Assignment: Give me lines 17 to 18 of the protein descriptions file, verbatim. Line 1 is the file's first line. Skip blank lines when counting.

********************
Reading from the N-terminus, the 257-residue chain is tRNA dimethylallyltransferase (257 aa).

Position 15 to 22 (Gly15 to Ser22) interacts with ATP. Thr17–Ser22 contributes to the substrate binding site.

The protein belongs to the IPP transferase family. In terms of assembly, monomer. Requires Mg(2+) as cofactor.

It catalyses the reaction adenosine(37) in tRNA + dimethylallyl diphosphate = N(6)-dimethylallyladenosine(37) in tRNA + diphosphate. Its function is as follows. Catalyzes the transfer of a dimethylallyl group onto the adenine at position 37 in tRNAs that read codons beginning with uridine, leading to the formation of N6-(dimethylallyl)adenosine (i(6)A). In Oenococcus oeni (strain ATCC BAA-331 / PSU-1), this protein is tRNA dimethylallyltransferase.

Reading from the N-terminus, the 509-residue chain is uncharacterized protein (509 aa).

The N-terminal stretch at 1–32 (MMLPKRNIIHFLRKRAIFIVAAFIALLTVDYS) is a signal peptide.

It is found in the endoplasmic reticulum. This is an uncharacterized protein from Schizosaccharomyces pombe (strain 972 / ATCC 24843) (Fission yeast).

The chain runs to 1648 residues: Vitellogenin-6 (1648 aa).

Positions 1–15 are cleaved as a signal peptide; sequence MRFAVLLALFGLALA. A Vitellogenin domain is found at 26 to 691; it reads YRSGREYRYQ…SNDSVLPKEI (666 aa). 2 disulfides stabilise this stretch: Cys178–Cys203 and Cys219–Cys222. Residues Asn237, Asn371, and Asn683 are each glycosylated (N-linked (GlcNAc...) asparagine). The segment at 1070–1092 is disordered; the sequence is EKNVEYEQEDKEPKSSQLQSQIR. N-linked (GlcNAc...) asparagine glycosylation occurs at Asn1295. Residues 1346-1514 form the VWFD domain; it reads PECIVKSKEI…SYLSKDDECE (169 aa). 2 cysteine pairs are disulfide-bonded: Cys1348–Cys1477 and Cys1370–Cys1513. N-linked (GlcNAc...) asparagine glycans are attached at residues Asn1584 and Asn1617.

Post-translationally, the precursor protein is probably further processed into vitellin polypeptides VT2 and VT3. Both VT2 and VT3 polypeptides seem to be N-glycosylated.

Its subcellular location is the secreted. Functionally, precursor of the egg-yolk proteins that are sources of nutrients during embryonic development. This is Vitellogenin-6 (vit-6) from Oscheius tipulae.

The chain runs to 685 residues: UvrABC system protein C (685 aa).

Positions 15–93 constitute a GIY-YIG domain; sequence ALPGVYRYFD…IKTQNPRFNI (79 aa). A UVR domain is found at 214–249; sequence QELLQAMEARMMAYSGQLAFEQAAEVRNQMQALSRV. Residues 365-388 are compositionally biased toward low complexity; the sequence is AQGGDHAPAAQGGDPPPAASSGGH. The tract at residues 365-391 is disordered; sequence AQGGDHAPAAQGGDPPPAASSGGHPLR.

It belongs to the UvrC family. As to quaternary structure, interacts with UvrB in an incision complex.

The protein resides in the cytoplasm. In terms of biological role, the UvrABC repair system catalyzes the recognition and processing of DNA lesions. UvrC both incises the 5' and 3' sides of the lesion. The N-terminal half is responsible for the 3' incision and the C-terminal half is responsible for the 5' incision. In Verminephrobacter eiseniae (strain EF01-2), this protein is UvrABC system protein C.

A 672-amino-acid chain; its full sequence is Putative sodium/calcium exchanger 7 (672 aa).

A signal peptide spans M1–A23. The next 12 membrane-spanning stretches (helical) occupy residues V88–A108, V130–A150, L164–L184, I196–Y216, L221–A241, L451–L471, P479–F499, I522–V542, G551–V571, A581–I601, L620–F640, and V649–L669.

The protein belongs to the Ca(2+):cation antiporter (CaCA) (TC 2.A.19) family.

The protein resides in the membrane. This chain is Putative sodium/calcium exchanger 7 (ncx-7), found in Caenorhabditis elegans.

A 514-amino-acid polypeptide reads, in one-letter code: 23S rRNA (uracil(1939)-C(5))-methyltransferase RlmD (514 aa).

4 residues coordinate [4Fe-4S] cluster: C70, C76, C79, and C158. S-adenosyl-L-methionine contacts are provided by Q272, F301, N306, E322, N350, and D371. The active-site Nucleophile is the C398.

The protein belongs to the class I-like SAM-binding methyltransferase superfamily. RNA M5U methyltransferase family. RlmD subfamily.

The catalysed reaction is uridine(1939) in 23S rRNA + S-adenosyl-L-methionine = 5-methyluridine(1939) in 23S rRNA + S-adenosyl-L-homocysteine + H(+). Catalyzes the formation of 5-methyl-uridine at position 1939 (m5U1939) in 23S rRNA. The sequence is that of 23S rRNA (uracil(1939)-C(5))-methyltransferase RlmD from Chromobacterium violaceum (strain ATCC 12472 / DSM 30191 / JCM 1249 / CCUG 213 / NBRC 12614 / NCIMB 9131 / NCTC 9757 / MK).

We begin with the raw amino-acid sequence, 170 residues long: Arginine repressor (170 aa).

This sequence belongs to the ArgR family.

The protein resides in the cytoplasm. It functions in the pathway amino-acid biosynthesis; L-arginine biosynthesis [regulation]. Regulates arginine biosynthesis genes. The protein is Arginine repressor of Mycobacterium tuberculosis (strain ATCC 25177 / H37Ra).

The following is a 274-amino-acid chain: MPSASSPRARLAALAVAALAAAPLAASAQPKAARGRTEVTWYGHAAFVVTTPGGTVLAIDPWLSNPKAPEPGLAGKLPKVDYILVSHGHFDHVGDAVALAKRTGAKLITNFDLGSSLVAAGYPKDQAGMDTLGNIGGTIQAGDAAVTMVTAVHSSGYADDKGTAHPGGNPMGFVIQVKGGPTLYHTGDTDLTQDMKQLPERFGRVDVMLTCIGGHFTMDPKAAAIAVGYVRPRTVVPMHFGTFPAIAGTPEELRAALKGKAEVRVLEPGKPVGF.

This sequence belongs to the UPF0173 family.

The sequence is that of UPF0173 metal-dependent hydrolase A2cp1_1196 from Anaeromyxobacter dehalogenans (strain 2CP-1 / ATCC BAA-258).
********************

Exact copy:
A signal peptide spans M1–A23. The next 12 membrane-spanning stretches (helical) occupy residues V88–A108, V130–A150, L164–L184, I196–Y216, L221–A241, L451–L471, P479–F499, I522–V542, G551–V571, A581–I601, L620–F640, and V649–L669.

The protein belongs to the Ca(2+):cation antiporter (CaCA) (TC 2.A.19) family.